Various fatty acids contained in certain foods have been shown to play a very important role in storing memories and therefore in learning. This suggests that diet offers a simple and effective way to improve memory.
A new study examined the mechanisms by which phospholipids and free fatty acids influence the brain and, in particular, learning and memory. The results can be read in the English-language “EMBO Journal”.
Role of phospholipids and free fatty acids
Phospholipids and free fatty acids (FFA) are found in a variety of foods, especially those containing natural fats and oils. And the composition of phospholipids and FFA in our neuronal membranes is crucial for learning and memory, the researchers explain.
It is known that after neuronal stimulation and the storage of information in memory, the content of saturated free fatty acids (especially myristic acid) increases, indicating an involvement of phospholipase A1 (PLA1) activity in synaptic plasticity
However, the mechanisms by which the so-called lipid landscape of the brain influences neuronal activity are still largely unexplored.
Effects on memory
Experiments with mice have now shown that the genetic loss of the PLA1 isoform DDHD2 drastically reduces the response of saturated fatty acids to memory storage throughout the brain.
Additionally, loss of DDHD2 also reduced memory performance in models of reward-based learning and spatial memory before the onset of neuromuscular deficits consistent with spastic paraplegia in humans, the team explains.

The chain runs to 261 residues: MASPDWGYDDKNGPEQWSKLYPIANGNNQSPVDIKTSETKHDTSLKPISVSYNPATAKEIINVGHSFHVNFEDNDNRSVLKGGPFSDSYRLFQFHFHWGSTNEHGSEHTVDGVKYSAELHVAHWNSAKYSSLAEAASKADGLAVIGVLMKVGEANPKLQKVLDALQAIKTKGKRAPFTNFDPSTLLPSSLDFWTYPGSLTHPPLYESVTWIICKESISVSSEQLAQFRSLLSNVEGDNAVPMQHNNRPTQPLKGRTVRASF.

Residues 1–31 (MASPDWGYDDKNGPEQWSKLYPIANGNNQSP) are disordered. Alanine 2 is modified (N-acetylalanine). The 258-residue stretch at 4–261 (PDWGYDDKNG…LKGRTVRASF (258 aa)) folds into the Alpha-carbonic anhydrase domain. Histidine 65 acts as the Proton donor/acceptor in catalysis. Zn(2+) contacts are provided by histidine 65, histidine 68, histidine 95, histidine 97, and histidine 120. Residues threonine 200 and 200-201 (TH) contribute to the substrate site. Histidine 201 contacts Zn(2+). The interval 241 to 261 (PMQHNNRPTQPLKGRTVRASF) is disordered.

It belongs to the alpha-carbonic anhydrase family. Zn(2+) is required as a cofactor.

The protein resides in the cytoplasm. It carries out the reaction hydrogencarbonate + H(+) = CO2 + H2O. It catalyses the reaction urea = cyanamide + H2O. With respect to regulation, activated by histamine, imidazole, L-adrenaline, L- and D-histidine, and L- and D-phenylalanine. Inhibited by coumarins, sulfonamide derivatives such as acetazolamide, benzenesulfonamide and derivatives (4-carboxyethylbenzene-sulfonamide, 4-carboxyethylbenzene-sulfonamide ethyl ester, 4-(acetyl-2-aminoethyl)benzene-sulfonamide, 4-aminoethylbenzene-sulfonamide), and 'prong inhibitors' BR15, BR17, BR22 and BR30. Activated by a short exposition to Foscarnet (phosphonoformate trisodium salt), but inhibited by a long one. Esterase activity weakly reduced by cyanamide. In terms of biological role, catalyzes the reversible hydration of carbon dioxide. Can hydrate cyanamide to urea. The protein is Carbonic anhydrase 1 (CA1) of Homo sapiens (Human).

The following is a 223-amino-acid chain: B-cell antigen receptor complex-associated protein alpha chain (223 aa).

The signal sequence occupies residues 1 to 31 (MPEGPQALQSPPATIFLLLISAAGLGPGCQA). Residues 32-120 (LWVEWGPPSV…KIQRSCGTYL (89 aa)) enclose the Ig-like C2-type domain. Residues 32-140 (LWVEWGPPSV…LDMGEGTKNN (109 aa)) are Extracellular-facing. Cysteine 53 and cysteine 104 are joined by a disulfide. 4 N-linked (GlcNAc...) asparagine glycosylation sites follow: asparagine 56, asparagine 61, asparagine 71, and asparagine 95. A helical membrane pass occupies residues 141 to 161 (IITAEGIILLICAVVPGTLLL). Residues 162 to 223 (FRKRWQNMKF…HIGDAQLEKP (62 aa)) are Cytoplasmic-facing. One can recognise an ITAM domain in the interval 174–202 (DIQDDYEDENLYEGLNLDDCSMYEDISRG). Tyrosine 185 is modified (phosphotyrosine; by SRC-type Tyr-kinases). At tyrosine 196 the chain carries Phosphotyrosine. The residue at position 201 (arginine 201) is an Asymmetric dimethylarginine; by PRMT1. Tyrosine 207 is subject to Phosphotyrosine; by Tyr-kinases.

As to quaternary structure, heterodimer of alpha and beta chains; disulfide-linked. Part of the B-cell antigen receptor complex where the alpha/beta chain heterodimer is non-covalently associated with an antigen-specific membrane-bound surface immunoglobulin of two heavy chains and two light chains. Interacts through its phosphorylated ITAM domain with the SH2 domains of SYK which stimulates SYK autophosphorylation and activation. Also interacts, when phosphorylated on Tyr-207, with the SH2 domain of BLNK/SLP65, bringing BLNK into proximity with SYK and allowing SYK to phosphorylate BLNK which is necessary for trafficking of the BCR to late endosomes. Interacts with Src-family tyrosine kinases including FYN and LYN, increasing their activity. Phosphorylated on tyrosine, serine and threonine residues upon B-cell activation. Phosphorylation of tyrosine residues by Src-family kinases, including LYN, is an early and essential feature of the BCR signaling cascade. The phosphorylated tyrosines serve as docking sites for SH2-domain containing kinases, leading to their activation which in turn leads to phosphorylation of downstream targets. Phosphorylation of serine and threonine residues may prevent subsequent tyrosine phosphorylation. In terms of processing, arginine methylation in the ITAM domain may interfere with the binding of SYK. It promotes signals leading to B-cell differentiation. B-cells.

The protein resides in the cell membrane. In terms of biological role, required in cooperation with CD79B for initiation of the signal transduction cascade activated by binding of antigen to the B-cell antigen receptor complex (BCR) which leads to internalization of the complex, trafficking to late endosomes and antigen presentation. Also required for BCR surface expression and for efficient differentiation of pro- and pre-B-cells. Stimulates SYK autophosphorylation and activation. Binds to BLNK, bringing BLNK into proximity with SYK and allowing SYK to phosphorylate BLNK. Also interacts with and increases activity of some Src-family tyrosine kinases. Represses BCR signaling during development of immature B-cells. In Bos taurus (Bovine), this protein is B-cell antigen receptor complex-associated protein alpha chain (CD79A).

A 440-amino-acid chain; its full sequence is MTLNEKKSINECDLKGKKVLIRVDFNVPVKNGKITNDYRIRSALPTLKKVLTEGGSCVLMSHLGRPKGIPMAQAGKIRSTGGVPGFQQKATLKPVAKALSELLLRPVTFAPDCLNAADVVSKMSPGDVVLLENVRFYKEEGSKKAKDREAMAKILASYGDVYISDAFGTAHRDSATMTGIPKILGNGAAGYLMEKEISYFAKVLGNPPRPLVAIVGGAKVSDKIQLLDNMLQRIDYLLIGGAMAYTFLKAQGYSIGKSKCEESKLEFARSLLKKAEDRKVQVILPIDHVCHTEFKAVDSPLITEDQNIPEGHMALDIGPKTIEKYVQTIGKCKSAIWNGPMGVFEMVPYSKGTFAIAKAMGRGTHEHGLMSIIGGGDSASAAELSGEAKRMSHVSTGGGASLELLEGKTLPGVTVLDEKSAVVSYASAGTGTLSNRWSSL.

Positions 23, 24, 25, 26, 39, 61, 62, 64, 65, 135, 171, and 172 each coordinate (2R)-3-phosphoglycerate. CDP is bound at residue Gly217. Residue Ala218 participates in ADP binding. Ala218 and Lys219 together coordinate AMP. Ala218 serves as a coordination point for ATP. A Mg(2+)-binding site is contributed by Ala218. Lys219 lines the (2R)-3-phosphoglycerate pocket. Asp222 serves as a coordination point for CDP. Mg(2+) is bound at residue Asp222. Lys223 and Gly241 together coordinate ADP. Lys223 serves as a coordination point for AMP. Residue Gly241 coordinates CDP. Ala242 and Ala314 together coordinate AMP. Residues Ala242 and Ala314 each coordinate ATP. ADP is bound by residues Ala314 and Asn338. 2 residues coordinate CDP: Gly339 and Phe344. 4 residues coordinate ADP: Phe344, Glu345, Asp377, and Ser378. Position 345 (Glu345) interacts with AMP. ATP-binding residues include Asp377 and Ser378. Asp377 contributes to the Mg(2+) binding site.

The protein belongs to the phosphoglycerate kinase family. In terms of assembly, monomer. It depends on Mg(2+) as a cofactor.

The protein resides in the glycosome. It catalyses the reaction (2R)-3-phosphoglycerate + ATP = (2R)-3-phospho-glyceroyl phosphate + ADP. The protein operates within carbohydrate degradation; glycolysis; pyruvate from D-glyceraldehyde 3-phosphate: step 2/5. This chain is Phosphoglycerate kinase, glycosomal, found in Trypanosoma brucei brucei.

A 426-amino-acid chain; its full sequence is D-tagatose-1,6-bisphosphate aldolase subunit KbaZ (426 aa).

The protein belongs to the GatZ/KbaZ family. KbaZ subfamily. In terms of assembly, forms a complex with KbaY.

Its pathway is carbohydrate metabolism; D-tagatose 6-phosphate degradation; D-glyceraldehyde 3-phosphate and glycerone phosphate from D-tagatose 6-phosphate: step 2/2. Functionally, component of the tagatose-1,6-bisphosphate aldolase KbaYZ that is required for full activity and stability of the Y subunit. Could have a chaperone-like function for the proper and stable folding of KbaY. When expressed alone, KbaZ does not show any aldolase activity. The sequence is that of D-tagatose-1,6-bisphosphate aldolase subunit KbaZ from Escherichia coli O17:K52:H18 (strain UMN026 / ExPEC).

The researchers found that DDHD2 binds to the key synaptic protein STXBP1. STXBP1, in turn, influenced the targeting of DDHD2 to the plasma membrane and the formation of saturated free fatty acids in the brain in a mouse model of human neonatal encephalopathy, the experts said.
Overall, they believe the results suggest that DDHD2 and STXBP1 play key roles in lipid metabolism and in processes of synaptic plasticity, learning and memory.
Fatty acids important for the brain
The importance of fatty acids for brain health was also highlighted in an independent research study, which focused on short-chain fatty acids. The corresponding study results are published in the English-language journal “Frontiers in Aging Neuroscience”.
The results of the second study indicate that short-chain fatty acids, which are produced as metabolites by healthy bacteria in the intestinal flora, maintain brain health.
It is also noticeable that people who suffer from Alzheimer’s often have reduced levels of these short-chain fatty acids, the researchers report.
It has also become clear that inhibition of the so-called FFAR2 receptor contributes to the abnormal accumulation of beta-amyloid in the brain. If this receptor is not activated by short-chain fatty acids, the deposits typical of Alzheimer’s disease will form in the brain.
According to the research team, the substance that was best able to bind to the active site of the FFAR2 receptor and stimulate its signaling among 144,000 natural products examined was fenchol, which is found in high quantities in basil, for example.
The results of the two research papers show that fatty acids appear to have an important influence on brain health and particularly on memory. Fortunately, it is easy to get enough of the important fatty acids as part of a healthy diet. (as)